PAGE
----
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The China – US Trade War (II)

The China – US Trade War (II)

Written by Alfonso Elizondo

 

 

As US companies have been relying on China as a source of cheap labor and parts, retailers import goods from China. Apple imports iPhones assembled in China and in 2018 the US imported a total of $539.5 billion of Chinese products. Chinese factories employ millions of workers who are now in danger of losing their jobs.

On the other hand, China plays a fundamental role in financing the huge US debt. With $1.1 trillion in Treasury bonds, China is the main foreign creditor, just ahead of Japan, and this is the equivalent of the combined holdings of the Treasuries of Brazil, the United Kingdom, Ireland and Switzerland. Washington uses that debt to finance everything from tax cuts to fighter planes.

Many Chinese scholars are looking at the possibility of getting rid of US Treasury bonds, but such a move could adversely affect the value of their own holdings and limit access to the US dollar which is the world’s reserve currency.

Despite concerns over the trade war, many at the SALT Conference in Las Vegas applauded Trump for confronting China. The optimists are hoping that the duration of this trade war will be short and that there will be a trade agreement between both nations as soon as possible.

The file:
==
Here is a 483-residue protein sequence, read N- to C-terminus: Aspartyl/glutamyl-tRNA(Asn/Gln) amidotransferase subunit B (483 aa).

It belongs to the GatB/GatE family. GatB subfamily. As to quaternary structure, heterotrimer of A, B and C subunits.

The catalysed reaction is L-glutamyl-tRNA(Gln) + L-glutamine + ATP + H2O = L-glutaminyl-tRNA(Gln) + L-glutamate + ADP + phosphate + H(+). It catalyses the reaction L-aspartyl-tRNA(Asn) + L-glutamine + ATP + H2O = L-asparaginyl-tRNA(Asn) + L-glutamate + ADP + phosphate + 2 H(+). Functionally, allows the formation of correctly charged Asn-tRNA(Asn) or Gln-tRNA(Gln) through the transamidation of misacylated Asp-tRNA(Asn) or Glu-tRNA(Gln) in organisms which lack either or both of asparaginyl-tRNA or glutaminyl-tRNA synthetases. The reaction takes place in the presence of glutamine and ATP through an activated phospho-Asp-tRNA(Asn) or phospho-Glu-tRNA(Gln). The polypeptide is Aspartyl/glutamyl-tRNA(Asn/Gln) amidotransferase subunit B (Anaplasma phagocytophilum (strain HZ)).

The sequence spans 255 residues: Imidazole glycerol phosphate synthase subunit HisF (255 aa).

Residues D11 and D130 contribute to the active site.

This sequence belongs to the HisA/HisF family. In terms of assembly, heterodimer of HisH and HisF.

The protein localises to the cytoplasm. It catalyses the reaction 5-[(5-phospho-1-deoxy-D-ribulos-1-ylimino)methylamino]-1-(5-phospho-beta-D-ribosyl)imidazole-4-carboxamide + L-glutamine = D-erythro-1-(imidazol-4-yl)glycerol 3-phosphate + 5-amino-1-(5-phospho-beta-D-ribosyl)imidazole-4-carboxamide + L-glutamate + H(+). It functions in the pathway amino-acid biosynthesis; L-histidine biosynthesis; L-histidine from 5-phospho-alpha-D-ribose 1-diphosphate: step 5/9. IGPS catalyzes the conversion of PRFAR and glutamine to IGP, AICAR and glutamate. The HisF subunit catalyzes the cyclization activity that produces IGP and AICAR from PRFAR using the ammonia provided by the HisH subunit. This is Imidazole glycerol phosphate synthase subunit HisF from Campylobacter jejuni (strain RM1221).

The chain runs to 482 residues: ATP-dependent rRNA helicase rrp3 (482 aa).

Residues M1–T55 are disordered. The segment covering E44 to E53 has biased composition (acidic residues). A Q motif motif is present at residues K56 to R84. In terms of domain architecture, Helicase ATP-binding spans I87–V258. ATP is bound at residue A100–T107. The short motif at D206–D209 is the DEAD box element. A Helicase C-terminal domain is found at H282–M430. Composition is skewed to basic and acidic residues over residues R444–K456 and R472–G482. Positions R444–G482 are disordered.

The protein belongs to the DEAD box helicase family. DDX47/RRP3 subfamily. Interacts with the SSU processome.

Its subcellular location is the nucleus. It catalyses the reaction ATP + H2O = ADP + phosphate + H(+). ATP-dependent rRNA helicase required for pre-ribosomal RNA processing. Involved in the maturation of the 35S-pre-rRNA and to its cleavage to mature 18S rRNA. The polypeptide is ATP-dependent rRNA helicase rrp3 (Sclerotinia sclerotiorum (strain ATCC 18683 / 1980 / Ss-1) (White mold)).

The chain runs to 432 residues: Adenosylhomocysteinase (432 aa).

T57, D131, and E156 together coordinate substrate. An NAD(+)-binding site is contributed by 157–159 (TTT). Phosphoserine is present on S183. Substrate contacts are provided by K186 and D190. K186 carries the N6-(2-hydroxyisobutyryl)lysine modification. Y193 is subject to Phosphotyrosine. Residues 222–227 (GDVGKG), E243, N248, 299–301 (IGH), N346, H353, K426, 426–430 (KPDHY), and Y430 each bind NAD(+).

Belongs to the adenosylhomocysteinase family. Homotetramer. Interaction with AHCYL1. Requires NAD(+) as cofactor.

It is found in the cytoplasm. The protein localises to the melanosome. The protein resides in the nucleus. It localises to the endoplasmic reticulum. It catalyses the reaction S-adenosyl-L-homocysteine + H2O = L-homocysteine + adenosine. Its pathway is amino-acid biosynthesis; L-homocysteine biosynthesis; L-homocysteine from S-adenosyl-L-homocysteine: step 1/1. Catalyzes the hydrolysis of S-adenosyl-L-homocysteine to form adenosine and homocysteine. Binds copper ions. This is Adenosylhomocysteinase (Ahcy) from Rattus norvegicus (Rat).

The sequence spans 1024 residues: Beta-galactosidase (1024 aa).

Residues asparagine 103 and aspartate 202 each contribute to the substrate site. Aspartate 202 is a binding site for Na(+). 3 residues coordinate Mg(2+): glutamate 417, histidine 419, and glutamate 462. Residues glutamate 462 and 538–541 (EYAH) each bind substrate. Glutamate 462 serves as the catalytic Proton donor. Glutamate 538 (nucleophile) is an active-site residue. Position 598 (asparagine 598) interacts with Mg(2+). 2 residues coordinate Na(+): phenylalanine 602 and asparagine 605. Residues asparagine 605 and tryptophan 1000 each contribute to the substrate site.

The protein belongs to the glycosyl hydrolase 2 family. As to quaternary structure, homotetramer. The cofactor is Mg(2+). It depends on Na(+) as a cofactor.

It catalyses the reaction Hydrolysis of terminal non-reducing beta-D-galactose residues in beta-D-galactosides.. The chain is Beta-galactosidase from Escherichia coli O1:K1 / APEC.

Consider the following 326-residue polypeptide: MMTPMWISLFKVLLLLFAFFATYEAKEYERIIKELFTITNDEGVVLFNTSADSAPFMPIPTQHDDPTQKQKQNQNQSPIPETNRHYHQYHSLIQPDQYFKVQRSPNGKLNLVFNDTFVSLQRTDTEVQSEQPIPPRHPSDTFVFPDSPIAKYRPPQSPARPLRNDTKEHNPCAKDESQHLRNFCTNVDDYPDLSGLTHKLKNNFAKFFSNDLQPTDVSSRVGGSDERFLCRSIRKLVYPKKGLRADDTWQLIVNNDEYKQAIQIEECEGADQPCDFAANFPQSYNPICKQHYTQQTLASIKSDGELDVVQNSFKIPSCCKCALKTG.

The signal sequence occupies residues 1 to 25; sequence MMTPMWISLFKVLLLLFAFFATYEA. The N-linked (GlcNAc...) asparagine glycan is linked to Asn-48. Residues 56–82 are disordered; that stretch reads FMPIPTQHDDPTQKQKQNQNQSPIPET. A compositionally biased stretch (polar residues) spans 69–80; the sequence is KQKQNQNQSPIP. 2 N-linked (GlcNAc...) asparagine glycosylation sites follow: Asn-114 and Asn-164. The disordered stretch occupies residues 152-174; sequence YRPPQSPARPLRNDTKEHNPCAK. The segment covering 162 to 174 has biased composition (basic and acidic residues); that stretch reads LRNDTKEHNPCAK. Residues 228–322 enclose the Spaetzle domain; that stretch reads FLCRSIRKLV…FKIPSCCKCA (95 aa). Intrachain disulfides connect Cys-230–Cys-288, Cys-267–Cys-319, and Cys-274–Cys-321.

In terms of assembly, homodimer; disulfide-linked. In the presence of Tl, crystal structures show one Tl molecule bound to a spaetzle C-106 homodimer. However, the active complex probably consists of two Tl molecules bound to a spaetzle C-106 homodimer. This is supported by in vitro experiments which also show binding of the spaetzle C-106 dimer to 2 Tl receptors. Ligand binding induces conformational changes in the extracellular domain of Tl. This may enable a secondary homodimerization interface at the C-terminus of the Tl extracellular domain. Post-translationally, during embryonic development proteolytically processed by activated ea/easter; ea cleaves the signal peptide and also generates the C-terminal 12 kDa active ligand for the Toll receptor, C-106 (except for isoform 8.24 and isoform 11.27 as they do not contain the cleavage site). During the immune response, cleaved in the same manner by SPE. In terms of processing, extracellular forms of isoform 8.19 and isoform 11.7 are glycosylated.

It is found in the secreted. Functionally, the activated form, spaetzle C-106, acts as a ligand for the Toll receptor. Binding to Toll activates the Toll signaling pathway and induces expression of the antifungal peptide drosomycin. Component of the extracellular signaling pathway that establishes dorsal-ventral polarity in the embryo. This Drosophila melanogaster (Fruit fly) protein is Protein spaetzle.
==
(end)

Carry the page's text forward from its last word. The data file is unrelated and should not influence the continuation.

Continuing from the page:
According to David Kelly, global strategist at JP Morgan Funds, the positive side of these wars is that they are so clearly damaging to the US economy and its businesses. He thinks that despite current concerns, they are unlikely to be a long-term feature of the global financial landscape. But some think that the damage to the relationship between the United States and China will be very difficult to undo.

Addendum: Our hypothesis is that we are experiencing the beginning of a new global formula in the economic, political and financial spheres and therefore we do not have the slightest idea of ​​what is going to happen, except that with climate change, geological cycles and chaos in galaxies, human civilization may disappear before an agreement is reached between the nations of the world that are now at war.